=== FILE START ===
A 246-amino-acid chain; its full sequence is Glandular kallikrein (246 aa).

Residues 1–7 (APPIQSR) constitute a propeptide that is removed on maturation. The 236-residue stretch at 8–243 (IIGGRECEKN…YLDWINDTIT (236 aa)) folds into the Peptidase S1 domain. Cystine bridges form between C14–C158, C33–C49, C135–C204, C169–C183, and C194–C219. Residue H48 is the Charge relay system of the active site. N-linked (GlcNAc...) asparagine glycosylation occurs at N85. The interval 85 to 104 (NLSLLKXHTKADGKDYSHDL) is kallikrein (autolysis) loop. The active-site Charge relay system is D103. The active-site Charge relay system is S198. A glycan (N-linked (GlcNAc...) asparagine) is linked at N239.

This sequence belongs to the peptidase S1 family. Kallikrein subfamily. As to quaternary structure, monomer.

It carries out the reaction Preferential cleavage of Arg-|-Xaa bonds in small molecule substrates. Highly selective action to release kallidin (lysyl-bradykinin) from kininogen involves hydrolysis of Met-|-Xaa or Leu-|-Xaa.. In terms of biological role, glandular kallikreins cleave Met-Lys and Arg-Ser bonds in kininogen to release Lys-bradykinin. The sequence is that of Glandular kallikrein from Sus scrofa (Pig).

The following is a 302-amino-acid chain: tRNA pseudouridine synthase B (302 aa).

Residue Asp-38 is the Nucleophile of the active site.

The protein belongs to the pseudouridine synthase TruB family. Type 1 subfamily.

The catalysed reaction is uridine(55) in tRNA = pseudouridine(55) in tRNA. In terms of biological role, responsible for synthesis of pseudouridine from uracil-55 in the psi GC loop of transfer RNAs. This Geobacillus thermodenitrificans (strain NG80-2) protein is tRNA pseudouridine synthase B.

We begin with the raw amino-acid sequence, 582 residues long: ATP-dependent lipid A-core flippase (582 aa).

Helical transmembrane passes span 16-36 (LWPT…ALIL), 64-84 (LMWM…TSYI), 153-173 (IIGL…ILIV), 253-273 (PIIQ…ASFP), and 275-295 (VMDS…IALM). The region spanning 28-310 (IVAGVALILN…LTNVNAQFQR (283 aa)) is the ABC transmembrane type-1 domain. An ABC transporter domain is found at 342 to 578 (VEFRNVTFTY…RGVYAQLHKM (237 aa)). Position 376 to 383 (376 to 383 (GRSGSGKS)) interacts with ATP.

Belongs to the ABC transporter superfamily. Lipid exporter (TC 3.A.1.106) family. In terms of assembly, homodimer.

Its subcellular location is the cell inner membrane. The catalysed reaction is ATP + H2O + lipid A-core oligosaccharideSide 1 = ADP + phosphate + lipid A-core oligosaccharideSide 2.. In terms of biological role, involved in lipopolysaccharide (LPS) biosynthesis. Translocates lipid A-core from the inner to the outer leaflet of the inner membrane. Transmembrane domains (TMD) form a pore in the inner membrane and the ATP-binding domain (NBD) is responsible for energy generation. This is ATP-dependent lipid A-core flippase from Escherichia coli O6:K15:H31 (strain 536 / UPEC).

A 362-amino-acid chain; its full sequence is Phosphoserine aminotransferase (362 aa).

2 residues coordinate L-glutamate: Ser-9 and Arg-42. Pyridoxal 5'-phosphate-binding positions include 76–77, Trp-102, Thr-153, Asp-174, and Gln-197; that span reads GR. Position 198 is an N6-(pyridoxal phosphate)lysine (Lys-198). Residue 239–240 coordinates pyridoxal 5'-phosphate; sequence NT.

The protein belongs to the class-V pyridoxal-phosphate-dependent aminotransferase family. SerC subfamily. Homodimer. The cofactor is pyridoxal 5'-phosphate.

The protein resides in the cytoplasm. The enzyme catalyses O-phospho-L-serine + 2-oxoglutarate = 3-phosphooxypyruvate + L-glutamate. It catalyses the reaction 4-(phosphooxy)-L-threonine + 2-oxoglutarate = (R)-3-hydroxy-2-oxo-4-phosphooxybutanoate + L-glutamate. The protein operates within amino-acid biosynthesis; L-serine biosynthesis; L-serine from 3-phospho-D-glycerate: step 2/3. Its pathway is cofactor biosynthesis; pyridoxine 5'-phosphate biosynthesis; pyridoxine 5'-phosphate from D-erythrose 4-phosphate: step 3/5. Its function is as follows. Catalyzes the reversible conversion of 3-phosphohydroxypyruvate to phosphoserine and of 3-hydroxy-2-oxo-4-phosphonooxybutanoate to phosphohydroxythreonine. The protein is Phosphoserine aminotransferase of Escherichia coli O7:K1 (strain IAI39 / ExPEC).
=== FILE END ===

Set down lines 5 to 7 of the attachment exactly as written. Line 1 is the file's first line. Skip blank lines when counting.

The following is a 302-amino-acid chain: tRNA pseudouridine synthase B (302 aa).

Residue Asp-38 is the Nucleophile of the active site.

The protein belongs to the pseudouridine synthase TruB family. Type 1 subfamily.